Three US utilities have hit out at proposed changes to Texas’s energy market that they say would lead to new costs for solar facilities and curb investment in the state’s renewables sector.
In a letter sent this week to Texas Governor Greg Abbott and other lawmakers, the renewables subsidiaries of NextEra Energy, Duke Energy and Southern Company raised “serious concerns” about the legislation that relates to the provision of ancillary services in Texas.
Having invested almost US$15 billion in clean energy assets in the state with the confidence in its stable business environment, the utilities said enactment of the new laws would erode trust and impose “onerous new cost burdens”.
“These bills would unfairly and unjustifiably shift significant costs onto wind and solar facilities in the State of Texas, penalising existing assets and discouraging future investment,” the companies said in the letter.
One of the bills would require the Electric Reliability Council of Texas (ERCOT) to directly assign to solar and wind projects the costs of ancillary services that it incurs to address renewables-related reliability issues. Another bill would mandate the Public Utility Commission of Texas to require intermittent resources to purchase ancillary services and replacement power to manage net load variability.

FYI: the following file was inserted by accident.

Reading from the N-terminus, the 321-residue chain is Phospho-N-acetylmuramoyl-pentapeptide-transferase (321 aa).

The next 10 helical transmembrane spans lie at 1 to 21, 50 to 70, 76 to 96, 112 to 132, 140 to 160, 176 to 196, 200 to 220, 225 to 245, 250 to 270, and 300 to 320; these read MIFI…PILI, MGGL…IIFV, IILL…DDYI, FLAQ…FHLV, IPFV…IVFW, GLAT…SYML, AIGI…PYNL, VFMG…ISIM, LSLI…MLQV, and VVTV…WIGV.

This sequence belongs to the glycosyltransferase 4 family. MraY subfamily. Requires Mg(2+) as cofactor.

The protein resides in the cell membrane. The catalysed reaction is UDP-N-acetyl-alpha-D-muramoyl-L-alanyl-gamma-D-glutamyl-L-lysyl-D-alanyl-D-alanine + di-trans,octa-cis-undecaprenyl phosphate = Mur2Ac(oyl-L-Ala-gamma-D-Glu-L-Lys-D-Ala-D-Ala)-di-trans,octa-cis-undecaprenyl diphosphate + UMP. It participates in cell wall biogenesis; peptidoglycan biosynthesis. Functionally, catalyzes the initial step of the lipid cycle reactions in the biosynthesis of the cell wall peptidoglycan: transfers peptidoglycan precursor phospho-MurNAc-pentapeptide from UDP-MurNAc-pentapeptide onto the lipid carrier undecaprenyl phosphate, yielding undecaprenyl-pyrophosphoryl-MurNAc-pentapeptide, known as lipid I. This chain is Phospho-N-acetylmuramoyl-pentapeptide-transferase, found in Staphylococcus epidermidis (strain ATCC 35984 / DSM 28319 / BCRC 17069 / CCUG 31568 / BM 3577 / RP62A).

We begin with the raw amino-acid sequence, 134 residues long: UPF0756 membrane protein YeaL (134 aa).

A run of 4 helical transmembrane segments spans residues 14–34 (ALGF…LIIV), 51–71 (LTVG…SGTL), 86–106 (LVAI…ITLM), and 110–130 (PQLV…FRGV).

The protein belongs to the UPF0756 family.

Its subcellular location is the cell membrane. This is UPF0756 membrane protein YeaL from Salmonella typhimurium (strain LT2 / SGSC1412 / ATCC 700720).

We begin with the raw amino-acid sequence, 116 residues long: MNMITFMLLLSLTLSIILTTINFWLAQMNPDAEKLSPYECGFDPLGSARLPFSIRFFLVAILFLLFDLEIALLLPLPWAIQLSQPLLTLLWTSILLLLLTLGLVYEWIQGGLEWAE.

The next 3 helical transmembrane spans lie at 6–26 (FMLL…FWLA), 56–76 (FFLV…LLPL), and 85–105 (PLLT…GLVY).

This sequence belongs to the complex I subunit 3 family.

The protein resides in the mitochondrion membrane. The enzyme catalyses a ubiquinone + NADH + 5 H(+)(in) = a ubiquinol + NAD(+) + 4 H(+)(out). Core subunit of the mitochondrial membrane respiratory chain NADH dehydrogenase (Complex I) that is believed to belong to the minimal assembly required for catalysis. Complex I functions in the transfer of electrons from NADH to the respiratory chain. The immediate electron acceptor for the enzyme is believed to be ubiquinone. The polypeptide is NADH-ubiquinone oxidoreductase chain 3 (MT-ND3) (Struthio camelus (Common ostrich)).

The development follows a winter storm in February that overwhelmed Texas’s electricity infrastructure and left millions without power, with more than 51GW of generation capacity offline at one point.
According to Jeff Clark, president of trade association Advanced Power Alliance, anti-renewables groups “are now taking advantage of the February winter crisis to harm the economics of renewable investment to prop up fossil fuel generation”. He recently said: “Imposing additional costs on renewable generation does nothing to address failures related to the winter storm.”
Concerns about the laws have also been raised by the Partnership for Renewable Energy Finance (PREF), an affiliation of companies that invest in clean energy, including Enel, BlackRock, General Electric and Google. A recent letter sent by PREF to Texas lawmakers said the measures would “inappropriately and unfairly shift the cost” of ancillary services onto renewable energy generators rather than all the beneficiaries of those ancillary services.
Having invested tens of billions of dollars in Texas partly because of confidence in its friendly business environment, the letter said trust would be undermined by the proposed legislation that would “erode confidence that the state will continue to provide the financial stability necessary for future energy investment”.